Mulligan's Shanty

William Thomas Goodge 1862 – 1909

Things is just the same as ever
  On the outer Never-Never,
And you look to find the stock of liquor scanty,
  But we found things worse than ordin'ry,
  And in fact a bit extraordin'ry
When myself and Bill the Pinker struck the shanty.
  'Shanty,' says you. 'What shanty?'
  Why, Mulligan's shanty.

  I says 'Whisky'; Bill says 'Brandy';
  But there wasn't either handy,
For the boss was out of liquor in that line.
  'Well, I'll try a rum,' says Billy.
  'Got no rum,' he answers, chilly,
'But I'll recommend a decent drop o' tine.'
  'Tine?' says Bill; 'what tine?'
  'Why, turpentine!'

  'Blow me blue!' says Bill the Pinker,
  'Can't yer give us a deep-sinker?
Ain't you got a cask o' beer behind the screen?'
  Bill was getting pretty cranky,
  But there wasn't any swanky.
Says the landlord, 'Why not have a drop o' sene?'
  'Sene?' says Bill; 'what sene?'
  'Why, kerosene!'

  Well, we wouldn't spend a tanner,
  But the boss's pleasant manner
All our cursing couldn't easily demolish.
  Says he, 'Strike me perpendic'lar
  But you beggars are partic'lar,
Why, the squatter in the parlor's drinking polish!'
  'Polish?' says Bill, 'what polish?'
  'Why, furniture-polish!'

Rate this poem:(0.00 / 0 votes)
Collection  Edit     
 

Submitted on May 13, 2011

44 Views

William Thomas Goodge

William Thomas Goodge (28 September 1862 – 28 November 1909) was an English writer and journalist, who arrived in Australia in 1882, after jumping ship in Sydney. He worked in various jobs in New South Wales, including as a coal-miner, until he was engaged to write for "The Tribune" in North Sydney, a small weekly associated with the "Daily Telegraph". From there he was chosen by Harry Newman (Member of Parliament and newspaper proprietor) to edit "The Leader" newspaper in Orange, NSW. Goodge remained in Orange, becoming part-owner of "The Leader" at some point, until in the early 1900s he returned to Sydney and began writing for that city's newspapers, especially "The Sunday Times". Goodge was first married on 21 January 1892. His wife died 3 January 1895 of typhoid, leaving behind two children. Sometime later he remarried and had another child. Goodge died on 28 November 1909 in North Sydney. During his writing career, Goodge wrote mainly light-verse poems and short stories. Although he did have one novel, The Fortunes of Fenchurch, serialised in the pages of The Sunday Times, the book was never published separately. His best known works were "The Great Australian Adjective", and "The Oozlum Bird". Norman Lindsay, who illustrated the reprint volume of Goodge's only poetry collection, considered the poet better than C. J. Dennis. "Goodge, with his Hits! Skits! and Jingles!, is a much better light-verse writer than Dennis, and his book should be reprinted."  more…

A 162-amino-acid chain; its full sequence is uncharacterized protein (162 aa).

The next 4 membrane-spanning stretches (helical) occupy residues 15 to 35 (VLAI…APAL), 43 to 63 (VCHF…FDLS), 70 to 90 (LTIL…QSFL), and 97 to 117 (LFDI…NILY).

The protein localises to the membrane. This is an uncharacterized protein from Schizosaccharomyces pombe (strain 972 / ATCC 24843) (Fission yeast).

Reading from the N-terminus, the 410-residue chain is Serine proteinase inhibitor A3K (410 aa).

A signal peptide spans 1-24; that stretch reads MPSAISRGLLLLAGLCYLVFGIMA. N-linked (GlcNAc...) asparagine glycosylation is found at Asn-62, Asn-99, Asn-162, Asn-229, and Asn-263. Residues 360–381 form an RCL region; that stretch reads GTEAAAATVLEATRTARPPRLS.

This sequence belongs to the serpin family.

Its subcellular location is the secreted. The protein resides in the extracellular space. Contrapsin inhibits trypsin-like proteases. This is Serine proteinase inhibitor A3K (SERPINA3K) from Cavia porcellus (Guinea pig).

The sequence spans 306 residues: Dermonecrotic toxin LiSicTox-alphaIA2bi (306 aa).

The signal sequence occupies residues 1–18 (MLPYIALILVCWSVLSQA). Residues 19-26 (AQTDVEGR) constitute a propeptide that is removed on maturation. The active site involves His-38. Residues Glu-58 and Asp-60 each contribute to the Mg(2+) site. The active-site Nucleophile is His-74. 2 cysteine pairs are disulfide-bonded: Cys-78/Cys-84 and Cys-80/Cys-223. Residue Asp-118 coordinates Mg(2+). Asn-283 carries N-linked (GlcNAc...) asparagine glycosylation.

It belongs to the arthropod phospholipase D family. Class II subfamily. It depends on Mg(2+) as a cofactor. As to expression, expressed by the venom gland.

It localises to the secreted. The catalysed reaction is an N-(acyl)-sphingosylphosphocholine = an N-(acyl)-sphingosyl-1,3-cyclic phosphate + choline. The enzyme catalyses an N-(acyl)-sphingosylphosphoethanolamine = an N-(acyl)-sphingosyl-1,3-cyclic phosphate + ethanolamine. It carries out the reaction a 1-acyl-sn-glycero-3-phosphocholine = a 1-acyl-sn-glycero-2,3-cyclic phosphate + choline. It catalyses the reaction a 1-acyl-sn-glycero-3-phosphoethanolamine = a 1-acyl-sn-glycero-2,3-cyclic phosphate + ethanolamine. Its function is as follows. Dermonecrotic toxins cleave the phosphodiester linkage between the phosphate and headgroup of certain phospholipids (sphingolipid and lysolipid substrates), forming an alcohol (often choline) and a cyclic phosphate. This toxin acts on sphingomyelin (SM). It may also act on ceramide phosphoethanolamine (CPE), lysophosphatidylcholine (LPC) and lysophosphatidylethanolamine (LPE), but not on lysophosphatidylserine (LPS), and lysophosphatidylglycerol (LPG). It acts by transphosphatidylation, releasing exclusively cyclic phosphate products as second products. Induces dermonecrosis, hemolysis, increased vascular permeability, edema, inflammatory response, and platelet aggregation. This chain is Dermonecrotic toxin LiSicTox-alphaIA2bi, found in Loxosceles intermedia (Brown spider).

All William Thomas Goodge poems | William Thomas Goodge Books

FAVORITE (0 fans)

Discuss this William Thomas Goodge poem with the community:

0 Comments

    Translation

    Find a translation for this poem in other languages:

    Select another language:

    • - Select -
    • 简体中文 (Chinese - Simplified)
    • 繁體中文 (Chinese - Traditional)
    • Español (Spanish)
    • Esperanto (Esperanto)
    • 日本語 (Japanese)
    • Português (Portuguese)
    • Deutsch (German)
    • العربية (Arabic)
    • Français (French)
    • Русский (Russian)
    • ಕನ್ನಡ (Kannada)
    • 한국어 (Korean)
    • עברית (Hebrew)
    • Gaeilge (Irish)
    • Українська (Ukrainian)
    • اردو (Urdu)
    • Magyar (Hungarian)
    • मानक हिन्दी (Hindi)
    • Indonesia (Indonesian)
    • Italiano (Italian)
    • தமிழ் (Tamil)
    • Türkçe (Turkish)
    • తెలుగు (Telugu)
    • ภาษาไทย (Thai)
    • Tiếng Việt (Vietnamese)
    • Čeština (Czech)
    • Polski (Polish)
    • Bahasa Indonesia (Indonesian)
    • Românește (Romanian)
    • Nederlands (Dutch)
    • Ελληνικά (Greek)
    • Latinum (Latin)
    • Svenska (Swedish)
    • Dansk (Danish)
    • Suomi (Finnish)
    • فارسی (Persian)
    • ייִדיש (Yiddish)
    • հայերեն (Armenian)
    • Norsk (Norwegian)
    • English (English)

    Citation

    Use the citation below to add this poem to your bibliography:

    Style:MLAChicagoAPA

    "Mulligan's Shanty" Poetry.net. STANDS4 LLC, 2020. Web. 26 Sep. 2020. <https://www.poetry.net/poem/41748/mulligan's-shanty>.

    We need you!

    Help us build the largest poetry community and poems collection on the web!

    Our favorite collection of

    Famous Poets

    »

    Thanks for your vote! We truly appreciate your support.